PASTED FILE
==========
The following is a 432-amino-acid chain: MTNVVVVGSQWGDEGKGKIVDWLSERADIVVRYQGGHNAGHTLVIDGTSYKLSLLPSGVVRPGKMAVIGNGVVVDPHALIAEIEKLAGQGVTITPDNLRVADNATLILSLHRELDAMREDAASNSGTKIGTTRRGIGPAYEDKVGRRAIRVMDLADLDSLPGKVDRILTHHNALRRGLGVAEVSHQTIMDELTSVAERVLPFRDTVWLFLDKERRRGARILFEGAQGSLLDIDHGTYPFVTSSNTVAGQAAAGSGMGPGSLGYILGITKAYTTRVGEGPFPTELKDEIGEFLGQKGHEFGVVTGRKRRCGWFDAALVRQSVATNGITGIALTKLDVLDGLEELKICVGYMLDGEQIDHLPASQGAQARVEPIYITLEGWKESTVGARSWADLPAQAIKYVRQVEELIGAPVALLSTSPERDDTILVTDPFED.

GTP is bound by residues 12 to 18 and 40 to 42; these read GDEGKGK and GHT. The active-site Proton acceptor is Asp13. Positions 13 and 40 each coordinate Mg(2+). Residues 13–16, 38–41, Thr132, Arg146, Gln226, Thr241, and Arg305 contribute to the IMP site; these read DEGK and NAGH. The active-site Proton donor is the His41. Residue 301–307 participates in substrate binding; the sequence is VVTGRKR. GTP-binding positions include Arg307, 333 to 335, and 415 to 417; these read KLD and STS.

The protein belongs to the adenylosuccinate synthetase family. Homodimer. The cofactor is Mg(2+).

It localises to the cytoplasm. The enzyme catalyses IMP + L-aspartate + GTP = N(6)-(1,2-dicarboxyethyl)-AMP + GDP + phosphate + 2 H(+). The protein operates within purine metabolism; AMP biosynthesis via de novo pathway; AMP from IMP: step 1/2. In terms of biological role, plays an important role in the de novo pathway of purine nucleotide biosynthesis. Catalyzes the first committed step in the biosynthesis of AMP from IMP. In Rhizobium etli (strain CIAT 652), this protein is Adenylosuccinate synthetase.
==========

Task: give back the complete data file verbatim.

The following is a 432-amino-acid chain: MTNVVVVGSQWGDEGKGKIVDWLSERADIVVRYQGGHNAGHTLVIDGTSYKLSLLPSGVVRPGKMAVIGNGVVVDPHALIAEIEKLAGQGVTITPDNLRVADNATLILSLHRELDAMREDAASNSGTKIGTTRRGIGPAYEDKVGRRAIRVMDLADLDSLPGKVDRILTHHNALRRGLGVAEVSHQTIMDELTSVAERVLPFRDTVWLFLDKERRRGARILFEGAQGSLLDIDHGTYPFVTSSNTVAGQAAAGSGMGPGSLGYILGITKAYTTRVGEGPFPTELKDEIGEFLGQKGHEFGVVTGRKRRCGWFDAALVRQSVATNGITGIALTKLDVLDGLEELKICVGYMLDGEQIDHLPASQGAQARVEPIYITLEGWKESTVGARSWADLPAQAIKYVRQVEELIGAPVALLSTSPERDDTILVTDPFED.

GTP is bound by residues 12 to 18 and 40 to 42; these read GDEGKGK and GHT. The active-site Proton acceptor is Asp13. Positions 13 and 40 each coordinate Mg(2+). Residues 13–16, 38–41, Thr132, Arg146, Gln226, Thr241, and Arg305 contribute to the IMP site; these read DEGK and NAGH. The active-site Proton donor is the His41. Residue 301–307 participates in substrate binding; the sequence is VVTGRKR. GTP-binding positions include Arg307, 333 to 335, and 415 to 417; these read KLD and STS.

The protein belongs to the adenylosuccinate synthetase family. Homodimer. The cofactor is Mg(2+).

It localises to the cytoplasm. The enzyme catalyses IMP + L-aspartate + GTP = N(6)-(1,2-dicarboxyethyl)-AMP + GDP + phosphate + 2 H(+). The protein operates within purine metabolism; AMP biosynthesis via de novo pathway; AMP from IMP: step 1/2. In terms of biological role, plays an important role in the de novo pathway of purine nucleotide biosynthesis. Catalyzes the first committed step in the biosynthesis of AMP from IMP. In Rhizobium etli (strain CIAT 652), this protein is Adenylosuccinate synthetase.